Skip to main content

Blackbourn, David


BLACKBOURN, David. British, b. 1949. Genres: Area studies, History, Local history/Rural topics, Social sciences. Career: Cambridge University, England, research fellow in history at Jesus College, 1973-76; University of London, lecturer in history at Queen Mary College, 1976-79, Birkbeck College, lecturer, 1979-85, reader in history, 1985-89, professor, 1989-92; Harvard University, professor, 1992-. Stanford University, visiting professor, 1989-90; member of academic management committee of London's German Historical Institute, 1983-92, and of Institute for European History, Mainz, Germany, 1995-. Fellow of Royal Historical Society, 1986-. Research fellow, Alexander von Humboldt Foundation, 1984-85, Guggenheim Foundation, 1994-95. Publications: Class, Religion, and Local Politics in Wilhelmine Germany: The Centre Party in Wuerttemberg before 1914, 1980; (with G. Eley) Mythen deutscher Geschichtsschreibung: Die gescheiterte buergerliche Revolution von 1848 (title means: Myths of German Historiography), 1980; (with G. Eley) The Peculiarities of German History: Bourgeois Society and Politics in Nineteenth-Century Germany, 1984; Populists and Patricians: Essays in Modern German History, 1987; (ed. with R.J. Evans) The German Bourgeoisie, 1991; Marpingen: Apparitions of the Virgin Mary in Nineteenth-Century Germany, 1993; Germany in the Long Nineteenth Century, 1997. Address: Minda de Gunzburg Center for European Studies, Harvard University, 27 Kirkland St, Cambridge, MA 02138, U.S.A.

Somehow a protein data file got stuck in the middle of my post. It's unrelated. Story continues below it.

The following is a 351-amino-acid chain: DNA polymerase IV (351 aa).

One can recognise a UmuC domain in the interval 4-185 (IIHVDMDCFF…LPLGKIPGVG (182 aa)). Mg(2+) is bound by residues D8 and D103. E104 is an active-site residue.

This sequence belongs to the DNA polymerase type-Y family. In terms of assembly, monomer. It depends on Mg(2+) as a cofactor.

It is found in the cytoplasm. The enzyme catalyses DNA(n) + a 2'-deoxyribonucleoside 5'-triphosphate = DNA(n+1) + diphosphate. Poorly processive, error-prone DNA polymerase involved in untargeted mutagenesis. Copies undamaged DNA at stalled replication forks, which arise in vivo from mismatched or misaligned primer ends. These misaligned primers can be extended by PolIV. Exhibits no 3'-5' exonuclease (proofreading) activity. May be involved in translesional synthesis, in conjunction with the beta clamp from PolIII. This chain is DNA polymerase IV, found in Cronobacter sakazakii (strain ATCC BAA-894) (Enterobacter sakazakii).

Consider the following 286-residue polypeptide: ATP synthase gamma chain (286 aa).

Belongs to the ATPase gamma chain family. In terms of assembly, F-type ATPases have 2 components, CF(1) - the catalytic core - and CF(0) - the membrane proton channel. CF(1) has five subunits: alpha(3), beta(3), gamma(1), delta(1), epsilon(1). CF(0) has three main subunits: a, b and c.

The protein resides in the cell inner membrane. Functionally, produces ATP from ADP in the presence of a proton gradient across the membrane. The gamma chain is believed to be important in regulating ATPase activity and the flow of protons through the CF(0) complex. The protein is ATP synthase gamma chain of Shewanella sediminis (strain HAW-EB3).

Cite this article
Pick a style below, and copy the text for your bibliography.

  • MLA
  • Chicago
  • APA

"Blackbourn, David." Writers Directory 2005. . 19 Sep. 2019 <>.

"Blackbourn, David." Writers Directory 2005. . (September 19, 2019).

"Blackbourn, David." Writers Directory 2005. . Retrieved September 19, 2019 from

Learn more about citation styles

Citation styles gives you the ability to cite reference entries and articles according to common styles from the Modern Language Association (MLA), The Chicago Manual of Style, and the American Psychological Association (APA).

Within the “Cite this article” tool, pick a style to see how all available information looks when formatted according to that style. Then, copy and paste the text into your bibliography or works cited list.

Because each style has its own formatting nuances that evolve over time and not all information is available for every reference entry or article, cannot guarantee each citation it generates. Therefore, it’s best to use citations as a starting point before checking the style against your school or publication’s requirements and the most-recent information available at these sites:

Modern Language Association

The Chicago Manual of Style

American Psychological Association

  • Most online reference entries and articles do not have page numbers. Therefore, that information is unavailable for most content. However, the date of retrieval is often important. Refer to each style’s convention regarding the best way to format page numbers and retrieval dates.
  • In addition to the MLA, Chicago, and APA styles, your school, university, publication, or institution may have its own requirements for citations. Therefore, be sure to refer to those guidelines when editing your bibliography or works cited list.